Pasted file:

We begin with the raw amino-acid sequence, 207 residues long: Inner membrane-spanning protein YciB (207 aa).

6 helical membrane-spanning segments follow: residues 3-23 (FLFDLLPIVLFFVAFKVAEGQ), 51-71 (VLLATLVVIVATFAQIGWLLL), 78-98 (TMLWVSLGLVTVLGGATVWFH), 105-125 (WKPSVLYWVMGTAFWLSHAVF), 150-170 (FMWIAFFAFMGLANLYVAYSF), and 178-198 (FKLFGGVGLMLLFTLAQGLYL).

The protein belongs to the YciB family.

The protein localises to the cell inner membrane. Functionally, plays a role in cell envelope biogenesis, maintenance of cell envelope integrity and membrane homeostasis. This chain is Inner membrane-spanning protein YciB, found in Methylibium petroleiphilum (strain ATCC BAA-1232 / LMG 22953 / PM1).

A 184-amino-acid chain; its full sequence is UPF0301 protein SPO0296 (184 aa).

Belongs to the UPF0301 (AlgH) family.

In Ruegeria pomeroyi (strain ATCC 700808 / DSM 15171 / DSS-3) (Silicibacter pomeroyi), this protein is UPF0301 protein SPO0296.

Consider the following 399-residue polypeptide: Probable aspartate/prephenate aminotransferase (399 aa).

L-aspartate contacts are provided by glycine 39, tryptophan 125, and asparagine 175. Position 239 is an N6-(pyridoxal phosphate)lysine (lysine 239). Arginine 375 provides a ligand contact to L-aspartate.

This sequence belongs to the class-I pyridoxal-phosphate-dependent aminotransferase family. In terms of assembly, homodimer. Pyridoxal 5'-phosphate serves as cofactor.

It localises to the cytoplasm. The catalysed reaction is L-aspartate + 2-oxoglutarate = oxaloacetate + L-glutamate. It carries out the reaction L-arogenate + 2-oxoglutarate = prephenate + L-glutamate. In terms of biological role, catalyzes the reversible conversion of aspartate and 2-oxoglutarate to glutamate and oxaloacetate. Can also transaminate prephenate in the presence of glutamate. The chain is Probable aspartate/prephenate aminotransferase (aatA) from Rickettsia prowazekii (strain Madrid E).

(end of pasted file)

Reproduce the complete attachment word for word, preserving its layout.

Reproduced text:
We begin with the raw amino-acid sequence, 207 residues long: Inner membrane-spanning protein YciB (207 aa).

6 helical membrane-spanning segments follow: residues 3-23 (FLFDLLPIVLFFVAFKVAEGQ), 51-71 (VLLATLVVIVATFAQIGWLLL), 78-98 (TMLWVSLGLVTVLGGATVWFH), 105-125 (WKPSVLYWVMGTAFWLSHAVF), 150-170 (FMWIAFFAFMGLANLYVAYSF), and 178-198 (FKLFGGVGLMLLFTLAQGLYL).

The protein belongs to the YciB family.

The protein localises to the cell inner membrane. Functionally, plays a role in cell envelope biogenesis, maintenance of cell envelope integrity and membrane homeostasis. This chain is Inner membrane-spanning protein YciB, found in Methylibium petroleiphilum (strain ATCC BAA-1232 / LMG 22953 / PM1).

A 184-amino-acid chain; its full sequence is UPF0301 protein SPO0296 (184 aa).

Belongs to the UPF0301 (AlgH) family.

In Ruegeria pomeroyi (strain ATCC 700808 / DSM 15171 / DSS-3) (Silicibacter pomeroyi), this protein is UPF0301 protein SPO0296.

Consider the following 399-residue polypeptide: Probable aspartate/prephenate aminotransferase (399 aa).

L-aspartate contacts are provided by glycine 39, tryptophan 125, and asparagine 175. Position 239 is an N6-(pyridoxal phosphate)lysine (lysine 239). Arginine 375 provides a ligand contact to L-aspartate.

This sequence belongs to the class-I pyridoxal-phosphate-dependent aminotransferase family. In terms of assembly, homodimer. Pyridoxal 5'-phosphate serves as cofactor.

It localises to the cytoplasm. The catalysed reaction is L-aspartate + 2-oxoglutarate = oxaloacetate + L-glutamate. It carries out the reaction L-arogenate + 2-oxoglutarate = prephenate + L-glutamate. In terms of biological role, catalyzes the reversible conversion of aspartate and 2-oxoglutarate to glutamate and oxaloacetate. Can also transaminate prephenate in the presence of glutamate. The chain is Probable aspartate/prephenate aminotransferase (aatA) from Rickettsia prowazekii (strain Madrid E).